Best of the blessed
Don't miss a chance to see the Gospel Music Fest's most praise-worthy performers
Some of the best gospel acts from around the country will show off some mighty sets of pipes at the Chicago Gospel Music Festival, taking place Friday 3 to Sunday 5 at Millennium Park. It's the only city-sponsored music fest that will be staged this summer at the park, and the Pritzker Pavilion (where all of the following acts take place, unless otherwise noted) promises to raise the singers' voices, if not to heaven, then at least halfway there. On the nearby Chase Promenade, the fest will also feature concerts at the Day Stage (south end) and Youth Gospel Stage (north end), and an art fair. Here are a few of this year's praise-worthy performances.
Dorinda Clark-Cole, Friday 3 at 8pm. Clark-Cole used to be a member of the Clark Sisters, who had a dance-club hit in 1983 with "You Brought the Sunshine," a surprise gospel-crossover hit. Three years ago, she released her self-titled solo debut, which blends straight-ahead gospel with some contemporary R&B and jazz. She even gets lowdown and bluesy on "I'm Coming Out." Clark-Cole hasn't made another album since, but she remains highly visible on the concert circuit.
Joshua's Troop, Saturday 4 at 1pm (on the Day Stage, Chase Promenade). Although its self-titled debut album doesn't seem to feature more than a handful of voices on any one song, the youth chorus Joshua's Troop is 150 voices strong. Headed by the Rev. Charles Jenkins, the Chicago group was formed at Missionary Fellowship Baptist Church. Established gospel artists like Percy Gray and Jeray Gray Sr. make cameo appearances on the album, but the Troop has clearly staked out its own identity early in the game. When one member solos, the rest of the choir remains front and center as well, infusing the music with genuine call-and-response vocals and a touch of blues and funk.
Doc McKenzie and the Hi-Lites, Saturday 4 at 5pm. Milford "Doc" McKenzie, based out of South Carolina, has traveled the gospel highway for 38 years, but didn't get his just due until 1982's "What a Wonder the Lord Has Done," which features a riveting monologue about a three-year-old girl who accidentally falls from a third-floor window. He's remained in the gospel spotlight since with a doggedly traditional sound. While his recordings have given in to the usual signs of progress (like synths), they're never embarrassing years down the line—partly because of solid songwriting, but mostly because the gimmicky effects never overpower the music.
Solomon Burke, Saturday 4 at 7:30pm. Burke was born into the ministry in 1936 in Philadelphia, where, legend has it, he was ordained from birth. By age seven, he had a career as a broadcast evangelist with his radio show Solomon's Temple. As a teenager, he branched out into secular music in 1954 and became one of the first performers whose music could be called soul. In reality, it was simply R&B with gospel embellishments. While you could lead Burke out of the church, you couldn't get the church out of Burke, a predilection he amply demonstrated with hits like "Cry to Me" (1962) and "Got to Get You Off My Mind" (1965). This special all-gospel show, in which Burke will be backed by the Destiny Worship Center Choir, marks his return to a style of music he neverreally could leave behind.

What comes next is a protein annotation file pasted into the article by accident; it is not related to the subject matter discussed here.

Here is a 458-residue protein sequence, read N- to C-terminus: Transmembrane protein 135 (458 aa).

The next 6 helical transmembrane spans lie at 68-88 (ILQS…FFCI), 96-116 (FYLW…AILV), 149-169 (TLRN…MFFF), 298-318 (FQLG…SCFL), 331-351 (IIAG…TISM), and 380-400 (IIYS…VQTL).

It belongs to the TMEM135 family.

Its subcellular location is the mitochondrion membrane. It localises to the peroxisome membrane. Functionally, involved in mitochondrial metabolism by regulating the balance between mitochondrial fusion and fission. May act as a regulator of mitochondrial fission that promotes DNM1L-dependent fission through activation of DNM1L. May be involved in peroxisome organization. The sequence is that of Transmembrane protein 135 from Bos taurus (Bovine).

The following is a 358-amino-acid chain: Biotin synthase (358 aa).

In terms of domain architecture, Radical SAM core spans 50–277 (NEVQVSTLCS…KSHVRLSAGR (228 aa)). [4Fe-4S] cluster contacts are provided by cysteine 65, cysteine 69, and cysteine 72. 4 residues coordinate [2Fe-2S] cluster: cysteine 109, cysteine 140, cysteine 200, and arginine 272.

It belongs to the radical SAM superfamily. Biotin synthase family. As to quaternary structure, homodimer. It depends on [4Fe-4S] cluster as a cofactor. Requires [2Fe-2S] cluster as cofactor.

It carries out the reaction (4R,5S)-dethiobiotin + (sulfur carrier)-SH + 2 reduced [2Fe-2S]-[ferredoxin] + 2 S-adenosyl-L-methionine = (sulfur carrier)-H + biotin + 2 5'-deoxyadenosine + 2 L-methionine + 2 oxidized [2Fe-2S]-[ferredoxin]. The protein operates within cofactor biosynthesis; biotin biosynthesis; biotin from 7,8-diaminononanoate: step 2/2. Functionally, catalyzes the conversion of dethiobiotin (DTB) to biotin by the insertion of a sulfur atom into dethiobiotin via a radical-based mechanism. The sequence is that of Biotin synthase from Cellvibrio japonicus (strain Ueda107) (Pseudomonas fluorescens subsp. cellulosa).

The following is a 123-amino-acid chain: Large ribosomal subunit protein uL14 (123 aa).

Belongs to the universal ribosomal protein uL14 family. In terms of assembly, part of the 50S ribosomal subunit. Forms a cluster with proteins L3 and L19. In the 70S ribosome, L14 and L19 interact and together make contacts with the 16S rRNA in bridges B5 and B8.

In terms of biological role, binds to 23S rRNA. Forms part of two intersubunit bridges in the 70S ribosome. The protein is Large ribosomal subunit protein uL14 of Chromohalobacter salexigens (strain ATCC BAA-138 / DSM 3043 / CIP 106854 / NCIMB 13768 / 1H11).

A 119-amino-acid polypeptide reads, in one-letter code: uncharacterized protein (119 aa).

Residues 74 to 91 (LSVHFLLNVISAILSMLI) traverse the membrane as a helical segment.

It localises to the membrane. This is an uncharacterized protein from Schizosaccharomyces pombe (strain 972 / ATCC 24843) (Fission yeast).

Rance Allen Group, Saturday 4 at 8:30pm. Pick up the 1973 film Wattstax, recently reissued on DVD, and fast-forward to the Rance Allen Group. Rance and the guys (in their mod attire) are playing for 90,000 fans at the 1972 Watts Summer Festival—and they're killing. While the other two members lay down a solid foundation on bass and drums, Rance plays guitar and stomps on his fuzz box while wailing about social injustice. The group members were the crossover gospel/soul kings at that moment, and the movie caught a rawer side that you didn't hear on their (admittedly great) studio records. Now, three decades later, not only is Rance still performing, but he's got the same trio lineup. Of course, when we saw the group a few years back, we were disappointed that it concentrated on singing while other musicians carried the instrumental load, but it still put on an energetic show while spreading the word. Let's hope the group will still climax the performance with its version of the "Pentecostal Wiggle."
Mary Mary, Sunday 5 at 7:45pm. Mary Mary, performing as part of the "Power in Praise Experience" tour with other contemporary gospel acts, has figured out that the quickest way to get its message to the masses is to dress it up in contemporary clothes. The West Coast—based singing-songwriting duo's 2002 album, appropriately titled Incredible, is one of the best neo-soul discs ever released. If Destiny's Child got rid of its bourgie trappings and hired Raphael Saadiq to produce its records, it might sound like Mary Mary. But for all the musical experimentation that got Mary Mary on Soul Train, the lyrics are still on the inspirational side—not simple-minded or preachy, but definitely grounded in reality.